‘Sex Education’ offers genuine and gritty lessons to learn

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Courtesy of IMDb

Emily Morris, WXOU News Director

A second glance is almost unavoidable when a series is as openly bold as “Sex Education.” The Netflix series premiered last January, and now has two binge-worthy seasons with a heart-wrenching cliffhanger that left the characters’ storylines suspended in my mind.

Otis Milburn (Asa Butterfield) has bypassed some of the usual confuddled ideas about love as a teenager because his single mother, Dr. Jean F. Milburn (Gillian Anderson), is a devoted sex therapist. However, his mother’s sexual expertise and Otis’ unease about her profession do not always meld together — in fact, her openness often contributes to Otis’ awkward persona.

Dr. Milburn holds a matter-of-fact view about anything regarding intimacy and sex, even conducting therapy sessions and classes within her home. This leads to Otis, at least momentarily, appreciating the advice he’s absentmindedly tuned into for years when he starts his own business of sorts.

Along with noted bad girl Maeve Wiley (Emma Mackey), Otis begins giving sex advice to his fellow uncertain teenagers, all while still muddling through his own sexual endeavors. Through haphazard therapy sessions, several adjacent storylines are created that address LGBTQIA+ relationships, understanding your own sexuality, reacting to sexual harassment, combating patriarchy and, of course, the daily personal struggles associated with censoring taboo conversations.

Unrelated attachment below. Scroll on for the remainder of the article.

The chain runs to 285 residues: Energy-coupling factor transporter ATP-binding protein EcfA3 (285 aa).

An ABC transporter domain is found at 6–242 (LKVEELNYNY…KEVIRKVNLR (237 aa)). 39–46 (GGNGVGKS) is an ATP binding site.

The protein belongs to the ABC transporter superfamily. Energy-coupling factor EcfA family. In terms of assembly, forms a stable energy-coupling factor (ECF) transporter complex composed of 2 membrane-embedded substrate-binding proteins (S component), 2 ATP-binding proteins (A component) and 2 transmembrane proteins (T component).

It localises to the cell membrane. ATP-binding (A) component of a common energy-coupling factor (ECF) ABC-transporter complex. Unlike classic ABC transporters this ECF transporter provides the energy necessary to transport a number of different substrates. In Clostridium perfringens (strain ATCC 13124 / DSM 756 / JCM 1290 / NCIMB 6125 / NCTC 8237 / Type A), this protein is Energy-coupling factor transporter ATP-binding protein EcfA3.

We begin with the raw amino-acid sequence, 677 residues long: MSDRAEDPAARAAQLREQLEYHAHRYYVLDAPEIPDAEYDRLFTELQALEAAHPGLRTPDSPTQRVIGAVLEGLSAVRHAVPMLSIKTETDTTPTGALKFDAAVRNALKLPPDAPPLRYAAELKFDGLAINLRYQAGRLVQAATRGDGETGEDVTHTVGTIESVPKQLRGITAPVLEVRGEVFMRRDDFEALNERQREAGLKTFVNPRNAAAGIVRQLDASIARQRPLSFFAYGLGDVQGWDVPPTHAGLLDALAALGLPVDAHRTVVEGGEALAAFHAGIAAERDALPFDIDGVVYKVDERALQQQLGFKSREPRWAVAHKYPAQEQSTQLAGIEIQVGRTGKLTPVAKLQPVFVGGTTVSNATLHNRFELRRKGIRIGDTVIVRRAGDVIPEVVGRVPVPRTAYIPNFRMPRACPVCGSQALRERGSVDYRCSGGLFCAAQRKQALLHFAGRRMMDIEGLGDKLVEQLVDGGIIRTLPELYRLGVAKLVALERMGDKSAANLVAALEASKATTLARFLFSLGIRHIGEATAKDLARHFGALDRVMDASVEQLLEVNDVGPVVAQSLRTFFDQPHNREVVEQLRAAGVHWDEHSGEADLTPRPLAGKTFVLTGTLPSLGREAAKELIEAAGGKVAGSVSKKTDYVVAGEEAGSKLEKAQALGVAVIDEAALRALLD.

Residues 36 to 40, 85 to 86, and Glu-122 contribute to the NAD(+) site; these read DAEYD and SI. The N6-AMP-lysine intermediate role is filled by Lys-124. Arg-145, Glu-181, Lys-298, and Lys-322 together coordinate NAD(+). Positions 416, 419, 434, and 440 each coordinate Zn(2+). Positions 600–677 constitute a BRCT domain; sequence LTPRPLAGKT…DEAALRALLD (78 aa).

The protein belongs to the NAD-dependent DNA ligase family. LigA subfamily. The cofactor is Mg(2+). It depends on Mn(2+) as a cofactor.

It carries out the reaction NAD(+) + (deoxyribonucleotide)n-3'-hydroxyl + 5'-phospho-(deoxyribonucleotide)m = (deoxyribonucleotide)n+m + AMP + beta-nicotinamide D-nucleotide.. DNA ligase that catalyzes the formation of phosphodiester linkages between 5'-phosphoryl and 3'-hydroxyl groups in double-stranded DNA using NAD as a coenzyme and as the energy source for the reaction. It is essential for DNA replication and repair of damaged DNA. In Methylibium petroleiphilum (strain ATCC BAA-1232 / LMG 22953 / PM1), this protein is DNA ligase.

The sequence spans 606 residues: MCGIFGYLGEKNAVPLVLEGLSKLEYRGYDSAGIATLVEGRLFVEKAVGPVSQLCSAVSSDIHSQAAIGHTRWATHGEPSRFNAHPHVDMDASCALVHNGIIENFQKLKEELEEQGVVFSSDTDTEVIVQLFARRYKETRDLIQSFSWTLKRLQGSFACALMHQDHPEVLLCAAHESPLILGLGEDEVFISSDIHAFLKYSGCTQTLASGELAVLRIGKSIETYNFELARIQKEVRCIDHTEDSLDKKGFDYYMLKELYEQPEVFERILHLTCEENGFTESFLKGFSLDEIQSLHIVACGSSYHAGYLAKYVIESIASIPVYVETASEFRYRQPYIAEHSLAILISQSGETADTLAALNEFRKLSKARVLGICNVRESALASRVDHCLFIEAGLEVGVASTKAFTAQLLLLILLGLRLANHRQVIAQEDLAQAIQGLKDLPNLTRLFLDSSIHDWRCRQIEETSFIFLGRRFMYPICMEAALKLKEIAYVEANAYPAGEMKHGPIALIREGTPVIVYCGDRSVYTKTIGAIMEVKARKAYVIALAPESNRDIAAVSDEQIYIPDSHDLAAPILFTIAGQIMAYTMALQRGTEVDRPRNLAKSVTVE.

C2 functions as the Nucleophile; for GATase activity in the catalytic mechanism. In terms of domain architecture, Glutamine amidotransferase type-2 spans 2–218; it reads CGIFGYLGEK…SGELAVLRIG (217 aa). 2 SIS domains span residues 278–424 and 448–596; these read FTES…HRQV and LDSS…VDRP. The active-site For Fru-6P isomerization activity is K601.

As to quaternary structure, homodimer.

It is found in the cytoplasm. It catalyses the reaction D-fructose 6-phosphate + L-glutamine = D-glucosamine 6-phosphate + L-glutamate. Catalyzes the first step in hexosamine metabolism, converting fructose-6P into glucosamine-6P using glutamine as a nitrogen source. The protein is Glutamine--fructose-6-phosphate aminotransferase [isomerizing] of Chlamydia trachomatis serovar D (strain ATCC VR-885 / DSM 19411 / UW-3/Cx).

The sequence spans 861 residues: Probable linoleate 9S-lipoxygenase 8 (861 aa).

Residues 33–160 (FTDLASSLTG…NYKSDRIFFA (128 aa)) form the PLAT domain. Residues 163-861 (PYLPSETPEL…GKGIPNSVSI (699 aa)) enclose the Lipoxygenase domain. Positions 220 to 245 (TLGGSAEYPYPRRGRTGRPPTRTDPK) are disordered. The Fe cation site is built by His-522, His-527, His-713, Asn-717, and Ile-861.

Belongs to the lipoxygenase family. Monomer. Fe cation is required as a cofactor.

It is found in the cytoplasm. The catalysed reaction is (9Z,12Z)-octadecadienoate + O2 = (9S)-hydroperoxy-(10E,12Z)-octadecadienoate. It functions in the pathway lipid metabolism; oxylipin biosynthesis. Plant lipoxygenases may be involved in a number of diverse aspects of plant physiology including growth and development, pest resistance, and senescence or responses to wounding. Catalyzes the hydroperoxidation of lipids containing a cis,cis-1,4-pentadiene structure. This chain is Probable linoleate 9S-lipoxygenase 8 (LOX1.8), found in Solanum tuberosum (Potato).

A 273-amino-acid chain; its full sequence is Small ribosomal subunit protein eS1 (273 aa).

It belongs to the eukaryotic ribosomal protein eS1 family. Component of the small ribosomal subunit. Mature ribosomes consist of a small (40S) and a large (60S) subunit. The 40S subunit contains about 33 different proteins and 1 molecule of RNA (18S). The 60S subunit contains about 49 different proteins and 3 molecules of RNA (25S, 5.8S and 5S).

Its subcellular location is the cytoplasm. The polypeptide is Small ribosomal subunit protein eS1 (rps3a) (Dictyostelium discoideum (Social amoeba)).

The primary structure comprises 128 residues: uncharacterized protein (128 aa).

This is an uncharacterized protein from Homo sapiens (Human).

The show’s creator, Laurie Nunn, relates the honesty of the series to the people involved in the writing process. Plot points have evolved from real life experiences and ideas, making “Sex Education” wildly honest and relatable.

“The writers room, last year in particular, was a very queer space,” Nunn told The Hollywood Reporter. “So, it was a very open, free-flowing conversation with a lot of people speaking from experience.”

Not only was realness a major factor in the show’s creation, but Nunn also emphasized balance for uplifting and playful moments. To do this, Nunn incorporated a nod to the root of the show in the writing process: formal sexual education.

“I think, for me, the most important person that we worked with is that we have a sex educator that feeds back on the script, making sure that the right information is in there and that we’re not putting anything in the show that could be potentially harmful,” she said in the aforementioned interview with The Hollywood Reporter. “So, yeah, just making sure that we’re getting across the right information and doing our research and then making sure it’s funny and human as well.”

“Sex Education” has left some loose wires regarding the series’ development — Dr. Milburn finding a place in youth education, Otis’ readiness for his own relationship and the growth of closeted characters. This may just be alluding to a third season coming next January, although Netflix has not formally announced the creation of another season.

In the meantime, both available seasons of “Sex Education” can offer viewers of any age a glance into human intimacy. The trendy series is incredibly entertaining with dynamic interactions and unbarred discussion of taboo topics, and anyone could learn a thing or two.

Rating: 4/5 stars